Zelenskyy Visits White House In First Post-Invasion Trip

President Joe Biden promised Wednesday that the US would stick with Ukraine “as long as it takes,” as that country’s president, Volodymyr Zelenskyy, visited the White House in hopes of negotiating an end to the war that Russia started ― and doing so on Ukraine’s terms.

“We understand in our bones that Ukraine’s fight is part of something bigger,” Biden said in a joint news conference with Zelenskyy, amid Christmas decorations in the East Room.

“The American people know that if we stand by in the face of such blatant attacks on liberty and democracy and the core principles of sovereignty and territorial integrity, the world would surely face worse consequences.”

When asked when the war might end, Biden said that it could end right now.

“It could end today if Putin had any dignity at all and did the right thing and just said, ‘Pull out,’” Biden said. But he noted that Vladimir Putin, the Russian dictator, does not seem to have that intention. “Russia is using winter as a weapon. Freezing people. Starving people.”

Because of that, Biden said he wants to give Zelenskyy whatever he needs so Ukraine can emerge from the war “free, independent, prosperous and secure.”

Biden announced a new military aid package of $1.85 billion (£1.52 billion) ― an additional $45 billion (£37 billion) is included in the omnibus spending bill about to clear Congress ― which, for the first time, includes a Patriot missile battery. Biden called that system “defensive” as it is used to shoot down missiles and planes, not launch counterstrikes.

“We’d love for them not to have to use it,” Biden said, again suggesting that Putin could easily prevent the Patriot’s use if he chose. “Just stop the attacks.”

Zelenskyy, at a lectern next to Biden in his now-signature olive pullover and work boots, said he is grateful for Biden’s efforts and the “bipartisan, bicameral” support that Ukraine has received in Congress.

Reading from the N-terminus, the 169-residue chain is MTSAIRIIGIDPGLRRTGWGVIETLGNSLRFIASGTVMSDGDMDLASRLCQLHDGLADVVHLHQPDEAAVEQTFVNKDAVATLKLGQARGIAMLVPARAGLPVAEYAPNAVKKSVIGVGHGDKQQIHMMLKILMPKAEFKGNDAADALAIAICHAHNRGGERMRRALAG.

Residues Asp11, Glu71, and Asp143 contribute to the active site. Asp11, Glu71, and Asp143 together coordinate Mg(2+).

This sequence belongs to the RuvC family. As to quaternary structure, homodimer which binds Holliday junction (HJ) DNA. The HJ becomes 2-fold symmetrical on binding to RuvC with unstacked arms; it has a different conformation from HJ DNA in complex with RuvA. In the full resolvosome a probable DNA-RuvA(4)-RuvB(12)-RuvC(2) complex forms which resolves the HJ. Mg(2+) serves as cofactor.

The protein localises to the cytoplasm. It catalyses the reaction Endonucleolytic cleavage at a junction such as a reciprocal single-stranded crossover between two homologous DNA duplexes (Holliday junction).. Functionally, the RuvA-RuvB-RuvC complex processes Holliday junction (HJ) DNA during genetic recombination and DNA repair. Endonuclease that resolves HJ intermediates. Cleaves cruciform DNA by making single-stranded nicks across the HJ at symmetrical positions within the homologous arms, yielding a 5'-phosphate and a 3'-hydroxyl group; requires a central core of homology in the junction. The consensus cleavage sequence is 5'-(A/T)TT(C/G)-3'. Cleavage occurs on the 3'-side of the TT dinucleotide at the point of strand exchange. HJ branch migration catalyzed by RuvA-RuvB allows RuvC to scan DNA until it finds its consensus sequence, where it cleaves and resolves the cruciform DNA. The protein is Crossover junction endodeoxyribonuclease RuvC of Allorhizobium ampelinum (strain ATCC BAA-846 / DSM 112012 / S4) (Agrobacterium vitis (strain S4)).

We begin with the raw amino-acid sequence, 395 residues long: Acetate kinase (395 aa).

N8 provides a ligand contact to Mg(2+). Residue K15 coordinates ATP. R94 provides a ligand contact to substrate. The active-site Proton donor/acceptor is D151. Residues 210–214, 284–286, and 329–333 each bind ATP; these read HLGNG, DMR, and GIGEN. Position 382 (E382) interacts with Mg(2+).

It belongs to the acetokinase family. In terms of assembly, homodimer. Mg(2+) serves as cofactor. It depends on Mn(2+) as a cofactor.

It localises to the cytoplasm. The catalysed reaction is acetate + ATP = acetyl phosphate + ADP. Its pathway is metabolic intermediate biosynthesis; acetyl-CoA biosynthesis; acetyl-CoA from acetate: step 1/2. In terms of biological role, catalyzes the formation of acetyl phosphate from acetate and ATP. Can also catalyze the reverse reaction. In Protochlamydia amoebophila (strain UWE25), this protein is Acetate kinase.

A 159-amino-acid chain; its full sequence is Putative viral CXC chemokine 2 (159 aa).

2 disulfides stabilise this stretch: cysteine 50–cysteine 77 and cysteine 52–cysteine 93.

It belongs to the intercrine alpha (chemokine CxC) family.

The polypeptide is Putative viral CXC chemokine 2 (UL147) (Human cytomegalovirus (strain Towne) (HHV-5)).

“We need to survive this winter. We need to protect our people,” he said.

Zelenskyy arrived at the White House earlier in the afternoon, stepping out of a black SUV after passing an honour guard lining the South Lawn driveway. He was greeted by President Biden and his wife, first lady Jill Biden, before entering the building with them through the South Portico.

The Ukrainian president had arrived at Joint Base Andrews about an hour before, following a flight aboard a US military Boeing 737. Wednesday marked his second visit to the White House since Biden took office in 2021.

Biden escorted Zelenskyy into the Oval Office, where the two were joined by top administration officials, including Secretary of State Anthony Blinken, Attorney General Merrick Garland, Defence Secretary Lloyd Austin and Joint Chiefs Chair Gen. Mark Milley.

“I’m delighted you could make the trip,” Biden said, adding that Putin was escalating his attacks on civilians. “We will support Ukraine pursuing a just peace,” he said.

Once a comedian, Zelenskyy has become an admired figure throughout much of the world. He has led a country that was widely expected to succumb quickly to Putin’s onslaught, but which has — with the help of Western Europe and the United States — fought back and is now regaining previously seized territory.

Zelenskyy moved on to the Capitol Wednesday evening to ask Congress for more military and humanitarian aid as Putin responds to Ukraine’s successes with repeated missile attacks against civilians and Ukraine’s electrical infrastructure with the approach of winter.

In July 2019, during a phone call with then-US President Donald Trump soon after taking office, Zelenskyy’s request for a White House visit and the ability to purchase antitank missiles was met with a demand by Trump for Zelenskyy to announce an investigation into Biden, who Trump feared would be the strongest candidate against him in 2020.

Such a request for what Trump called “a favour” in exchange for official government assistance ― had it been made by a military procurement officer or a State Department official ― likely would have ended with prosecution for the crime of extortion and a lengthy prison sentence.

Then-US President Donald Trump and Zelenskyy speak during a meeting in New York on Sept. 25, 2019, on the sidelines of the United Nations General Assembly.

SAUL LOEB via Getty Images

But Trump, many in his administration and his allies in Congress argued that the then-president’s actions were a legitimate policy choice. He was impeached in late 2019 following a House investigation, but every Republican senator, with the exception of Utah’s Mitt Romney, voted not to remove Trump from office.

Trump was impeached a second time following his January 2021 coup attempt to retain power despite losing the 2020 election to Biden, but Republican senators, with seven defections this time, chose not to convict him.

He is now facing multiple criminal investigations involving the insurrection, as well as an unrelated Department of Justice probe for removing top secret documents from the White House and storing them at his Mar-a-Lago social club in Palm Beach, Florida.

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